Believe it or not, it’s been several months since Sony was hacked by…well, honestly I’m thinking most of us can’t even remember if we’re allowed to say it was North Korea. So, let’s just call them serious James Franco and Seth Rogen fans.
Months after this terrifying security breach, believe it or not, it’s back in the news. This time, it’s thanks to WikiLeaks.
This past week, the organization posted an archive of the stolen information. If that’s not convenient enough for you, it’s also indexed and searchable.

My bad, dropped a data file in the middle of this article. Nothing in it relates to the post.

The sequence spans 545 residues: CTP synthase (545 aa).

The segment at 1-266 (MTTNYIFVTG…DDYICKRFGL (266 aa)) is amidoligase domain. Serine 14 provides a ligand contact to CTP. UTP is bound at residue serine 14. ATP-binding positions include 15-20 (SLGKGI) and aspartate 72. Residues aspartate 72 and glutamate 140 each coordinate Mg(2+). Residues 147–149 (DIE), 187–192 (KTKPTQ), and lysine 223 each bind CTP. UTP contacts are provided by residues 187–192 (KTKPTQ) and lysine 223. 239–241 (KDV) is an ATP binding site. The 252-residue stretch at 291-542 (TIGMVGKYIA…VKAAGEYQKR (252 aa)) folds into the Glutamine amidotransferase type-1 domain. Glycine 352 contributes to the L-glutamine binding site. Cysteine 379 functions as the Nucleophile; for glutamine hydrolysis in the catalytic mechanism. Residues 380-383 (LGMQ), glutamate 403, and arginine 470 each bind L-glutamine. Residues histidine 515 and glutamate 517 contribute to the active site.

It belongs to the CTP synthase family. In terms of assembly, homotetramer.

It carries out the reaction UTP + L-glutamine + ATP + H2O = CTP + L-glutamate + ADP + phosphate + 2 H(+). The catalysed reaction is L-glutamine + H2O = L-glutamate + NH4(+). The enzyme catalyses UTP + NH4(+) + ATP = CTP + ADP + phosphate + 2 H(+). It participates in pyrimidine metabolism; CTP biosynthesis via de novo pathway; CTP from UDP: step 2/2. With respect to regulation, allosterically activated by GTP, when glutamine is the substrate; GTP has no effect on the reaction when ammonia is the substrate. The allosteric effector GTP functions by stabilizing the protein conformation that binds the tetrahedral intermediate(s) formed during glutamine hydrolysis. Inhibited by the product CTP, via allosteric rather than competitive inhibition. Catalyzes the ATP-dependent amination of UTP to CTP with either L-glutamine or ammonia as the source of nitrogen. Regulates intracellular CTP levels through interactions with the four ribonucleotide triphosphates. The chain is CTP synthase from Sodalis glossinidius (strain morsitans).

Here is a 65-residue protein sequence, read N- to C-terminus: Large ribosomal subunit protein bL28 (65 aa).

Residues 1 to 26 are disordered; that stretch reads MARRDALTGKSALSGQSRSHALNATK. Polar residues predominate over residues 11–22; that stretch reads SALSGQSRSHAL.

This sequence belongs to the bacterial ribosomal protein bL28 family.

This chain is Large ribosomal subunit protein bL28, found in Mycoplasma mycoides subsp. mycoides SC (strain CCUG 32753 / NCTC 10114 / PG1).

It seems like a harmless enough act, after all, this information was already leaked. However, that doesn’t mean it’s now part of the public domain.
More importantly it doesn’t mean that everyone has the right to access it. Unless, of course, Sony’s actions in some way are impacting the health, safety, or overall wellbeing of, well anyone, I fail to see why the public has a right to access this private information.
If you don’t agree, just take a moment to think about how it would feel to have even the most mundane of your work or personal emails posted online for anyone to access.
It’s an invasion of privacy, end of story. Shame on you, WikiLeaks.
More on the Story: NY Times